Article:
Shakespeare plays with language so often and so variously that entire books are written on the topic. Here we will mention only two kinds of wordplay, puns and metaphors. A pun is a play on words that sound the same but that have different meanings. In many plays (Romeo and Juliet is a good example) Shakespeare uses puns frequently. In Othello they are found less often; when they are used (except in Iago’s “comic” verses in 2.1), they carry meaningful ambiguity or complexity. When Brabantio accuses Desdemona of “treason of the blood” (1.1.191), for instance, his pun on blood allows the phrase to mean both “betrayal of her father and family” and “rebellion of the passions”; when the word abused appears (it occurs eight times in this play), it often means both “deluded, deceived” and “violated, injured”; the word erring means both “wandering” and “sinning”; complexion means both “temperament” and “skin color”; and period, in Lodovico’s “O bloody period!” (5.2.418), signifies (powerfully) the end of Othello’s speech (a rhetorical term) and the final point or limit of his life. In this play that focuses so relentlessly on sexuality, many of the puns are on words like play (meaning “wager,” but carrying a secondary meaning of “engage in sexual sport”), cope (meaning “meet, encounter,” with a secondary meaning of “copulate”), and sport (meaning “fun,” but also “amorous play”).
It is possible to argue that, in the largest sense, puns are extremely important to Othello. The visual contrast of black Othello and white Desdemona, for example, is echoed and complicated in punlike wordplay, as Desdemona becomes seen by Othello as morally “black” and as Othello, who has been called “far more fair than black,” later talks about the “blackness” of his own face. A second set of punlike expressions turn on the word honest, whose various meanings play against each other throughout the play. Honest occurs more than forty times in Othello, almost always in reference to Iago—where it is both an indicator of his supposed truthfulness and a condescending term for a social inferior—and in reference to Desdemona, where, as is standard when it refers to a woman, it always means “chaste.”
A metaphor is a play on words in which one object or idea is expressed as if it were something else, something with which it is said to share common features. For instance, when Iago says (1.1.31–32) that he has been “beleed and calmed” by Cassio, he is using metaphoric language: as a way of saying that Cassio has interfered with his military career, he uses nautical terms, picturing himself and Cassio as sailing ships, with Cassio coming between Iago and the wind, putting Iago in the lee and thereby stopping his progress. In many of his more inflammatory metaphors, Iago pictures lovers as mating animals (as in the famous statement to Brabantio about Othello and Desdemona: “An old black ram is tupping [mating with] your white ewe”). And, after working out the details of his entrapment of Desdemona, Cassio, and Othello (2.3.373–82), Iago sums up his plot in graphical metaphorical language: “So will I turn her virtue into pitch, / And out of her own goodness make the net / That shall enmesh them all”—where the qualities of pitch (a substance that is black, malodorous, and extremely sticky) make it the perfect substance for Iago to picture as helping him “enmesh” his victims.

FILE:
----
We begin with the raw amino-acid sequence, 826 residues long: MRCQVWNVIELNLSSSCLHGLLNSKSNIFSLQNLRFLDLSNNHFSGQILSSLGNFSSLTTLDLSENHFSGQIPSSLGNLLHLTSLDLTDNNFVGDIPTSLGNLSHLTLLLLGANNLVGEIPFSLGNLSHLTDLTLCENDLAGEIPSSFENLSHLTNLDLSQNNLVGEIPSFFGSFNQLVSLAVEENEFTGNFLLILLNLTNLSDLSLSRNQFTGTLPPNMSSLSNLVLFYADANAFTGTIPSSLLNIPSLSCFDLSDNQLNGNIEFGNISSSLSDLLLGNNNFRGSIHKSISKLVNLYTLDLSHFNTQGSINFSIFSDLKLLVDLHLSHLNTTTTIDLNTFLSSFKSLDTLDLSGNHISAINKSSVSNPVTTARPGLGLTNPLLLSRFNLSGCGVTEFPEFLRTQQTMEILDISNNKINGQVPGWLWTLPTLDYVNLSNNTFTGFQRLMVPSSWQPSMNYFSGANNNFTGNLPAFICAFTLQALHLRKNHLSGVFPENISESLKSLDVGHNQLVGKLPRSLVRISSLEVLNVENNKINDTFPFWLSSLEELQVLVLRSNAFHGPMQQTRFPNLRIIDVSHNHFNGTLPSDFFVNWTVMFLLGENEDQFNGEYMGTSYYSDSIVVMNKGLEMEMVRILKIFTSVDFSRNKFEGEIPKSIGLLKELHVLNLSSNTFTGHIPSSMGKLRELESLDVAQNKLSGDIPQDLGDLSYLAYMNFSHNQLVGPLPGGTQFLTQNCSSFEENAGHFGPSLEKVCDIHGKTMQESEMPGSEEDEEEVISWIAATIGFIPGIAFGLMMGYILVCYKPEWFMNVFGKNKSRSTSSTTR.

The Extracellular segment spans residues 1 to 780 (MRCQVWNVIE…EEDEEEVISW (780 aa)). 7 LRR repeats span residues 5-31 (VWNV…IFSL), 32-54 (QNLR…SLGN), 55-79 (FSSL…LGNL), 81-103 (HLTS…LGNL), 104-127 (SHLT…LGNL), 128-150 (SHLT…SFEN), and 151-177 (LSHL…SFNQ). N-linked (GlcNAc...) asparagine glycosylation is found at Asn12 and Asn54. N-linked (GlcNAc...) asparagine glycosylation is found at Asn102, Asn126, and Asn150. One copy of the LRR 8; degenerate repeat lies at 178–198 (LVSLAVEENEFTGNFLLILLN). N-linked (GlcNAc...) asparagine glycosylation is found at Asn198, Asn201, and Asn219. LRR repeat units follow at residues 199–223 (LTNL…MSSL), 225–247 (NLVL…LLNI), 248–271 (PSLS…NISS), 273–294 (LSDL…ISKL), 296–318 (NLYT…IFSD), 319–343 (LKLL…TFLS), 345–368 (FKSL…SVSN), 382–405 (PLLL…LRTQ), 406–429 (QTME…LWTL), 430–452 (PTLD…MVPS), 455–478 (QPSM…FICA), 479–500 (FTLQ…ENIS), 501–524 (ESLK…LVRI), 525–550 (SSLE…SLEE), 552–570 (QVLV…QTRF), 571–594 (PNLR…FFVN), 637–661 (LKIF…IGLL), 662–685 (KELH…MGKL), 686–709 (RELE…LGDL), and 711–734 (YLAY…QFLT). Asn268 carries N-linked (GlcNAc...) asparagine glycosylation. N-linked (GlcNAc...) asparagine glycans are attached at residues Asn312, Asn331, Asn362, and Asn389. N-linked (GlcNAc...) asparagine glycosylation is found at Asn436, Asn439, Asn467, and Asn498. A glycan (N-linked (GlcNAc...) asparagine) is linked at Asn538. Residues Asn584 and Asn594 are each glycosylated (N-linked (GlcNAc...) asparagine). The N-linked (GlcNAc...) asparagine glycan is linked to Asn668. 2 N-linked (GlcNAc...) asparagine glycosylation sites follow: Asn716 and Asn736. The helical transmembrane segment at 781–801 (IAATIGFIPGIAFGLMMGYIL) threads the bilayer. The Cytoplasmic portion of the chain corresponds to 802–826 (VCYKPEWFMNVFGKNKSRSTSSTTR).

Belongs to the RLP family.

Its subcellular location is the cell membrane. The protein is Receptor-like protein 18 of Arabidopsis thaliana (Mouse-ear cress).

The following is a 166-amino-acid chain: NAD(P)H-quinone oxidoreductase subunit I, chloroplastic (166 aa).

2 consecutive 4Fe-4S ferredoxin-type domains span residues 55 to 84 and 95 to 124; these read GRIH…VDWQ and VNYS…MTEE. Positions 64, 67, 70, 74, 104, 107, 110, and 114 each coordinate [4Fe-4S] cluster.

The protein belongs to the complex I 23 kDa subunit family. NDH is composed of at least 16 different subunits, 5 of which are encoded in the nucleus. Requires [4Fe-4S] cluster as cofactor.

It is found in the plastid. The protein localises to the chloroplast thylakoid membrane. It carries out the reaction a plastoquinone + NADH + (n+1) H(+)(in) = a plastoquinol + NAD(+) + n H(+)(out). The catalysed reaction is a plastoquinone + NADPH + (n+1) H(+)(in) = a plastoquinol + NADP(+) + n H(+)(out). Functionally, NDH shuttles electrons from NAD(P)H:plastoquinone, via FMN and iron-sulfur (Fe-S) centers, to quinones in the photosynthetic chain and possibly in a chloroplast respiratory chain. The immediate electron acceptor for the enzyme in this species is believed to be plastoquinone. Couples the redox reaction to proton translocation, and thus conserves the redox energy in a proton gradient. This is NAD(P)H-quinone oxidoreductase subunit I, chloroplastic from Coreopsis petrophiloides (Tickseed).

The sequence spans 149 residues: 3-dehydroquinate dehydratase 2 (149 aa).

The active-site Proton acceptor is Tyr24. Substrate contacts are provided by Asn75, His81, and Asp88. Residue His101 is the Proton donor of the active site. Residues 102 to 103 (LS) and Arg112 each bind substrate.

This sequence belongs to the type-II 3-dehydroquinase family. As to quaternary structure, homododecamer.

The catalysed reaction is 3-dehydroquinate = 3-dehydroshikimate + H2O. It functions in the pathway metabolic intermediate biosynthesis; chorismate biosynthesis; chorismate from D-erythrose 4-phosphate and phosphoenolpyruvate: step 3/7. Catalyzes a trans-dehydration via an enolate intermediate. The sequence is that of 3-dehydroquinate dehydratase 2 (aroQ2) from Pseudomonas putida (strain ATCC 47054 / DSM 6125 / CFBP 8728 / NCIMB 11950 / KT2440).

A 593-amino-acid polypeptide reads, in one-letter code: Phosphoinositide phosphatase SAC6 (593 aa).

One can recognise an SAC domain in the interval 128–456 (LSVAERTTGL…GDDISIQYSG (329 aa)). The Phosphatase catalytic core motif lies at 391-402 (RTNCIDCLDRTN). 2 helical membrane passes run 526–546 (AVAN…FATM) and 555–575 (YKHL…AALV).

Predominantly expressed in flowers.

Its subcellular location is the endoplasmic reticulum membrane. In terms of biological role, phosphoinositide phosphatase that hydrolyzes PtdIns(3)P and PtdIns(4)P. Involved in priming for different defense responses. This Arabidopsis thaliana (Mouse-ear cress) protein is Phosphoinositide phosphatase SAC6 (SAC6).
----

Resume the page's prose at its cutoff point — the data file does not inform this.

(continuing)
Implied Stage Action
Finally, in reading Shakespeare’s plays we should always remember that what we are reading is a performance script. The dialogue is written to be spoken by actors who, at the same time, are moving, gesturing, picking up objects, weeping, shaking their fists. Some stage action is described in what are called “stage directions”; some is suggested within the dialogue itself. We must learn to be alert to such signals as we stage the play in our imaginations. In the second scene of Othello, for example, Brabantio says “Down with him, thief!” Iago answers “You, Roderigo! Come, sir, I am for you,” and Othello says “Keep up your bright swords, for the dew will rust them” (73–77). In this passage, the stage action is obvious: i.e., several of the characters must draw their swords. Again, when, at 3.3.358–65, Emilia shows Iago a handkerchief, saying “Look, here ’tis,” and a few lines later, after his order to “Give it me,” she says “If it be not for some purpose of import, / Give ’t me again,” the stage action is fairly clear: Iago has snatched the handkerchief from her (or, less likely, she has handed it to him and then changed her mind). However, a bit earlier in that scene, at the crucial moment when the handkerchief is dropped, the action is not so clear. Othello complains of a headache, Desdemona offers to bind his head with her handkerchief, and Othello says “Your napkin [i.e., handkerchief] is too little. / Let it alone. Come, I’ll go in with you,” and he and Desdemona exit. Emilia, alone onstage, then says “I am glad I have found this napkin.” It is almost certain that Emilia picks the handkerchief up, but just how it fell and why neither Othello nor Desdemona saw it fall are matters that the director and the actors (and the reader, in imagination) must address. Learning to read the language of stage action repays one many times over when one reaches a crucial scene like that in Act 4 in which Othello sees the gestures made by Cassio but cannot hear his words, or when one reads the play’s final scene with its complicated murders and attempted murders; in both of these scenes, implied stage action vitally affects our response to the play.
It is immensely rewarding to work carefully with Shakespeare’s language—with the words, the sentences, the wordplay, and the implied stage action—as readers for the past four centuries have discovered. It may be more pleasurable to attend a good performance of a play—though not everyone has thought so. But the joy of being able to stage one of Shakespeare’s plays in one’s imagination, to return to passages that continue to yield further meanings (or further questions) the more one reads them—these are pleasures that, for many, rival (or at least augment) those of the performed text, and certainly make it worth considerable effort to “break the code” of Elizabethan poetic drama and let free the remarkable language that makes up a Shakespeare text.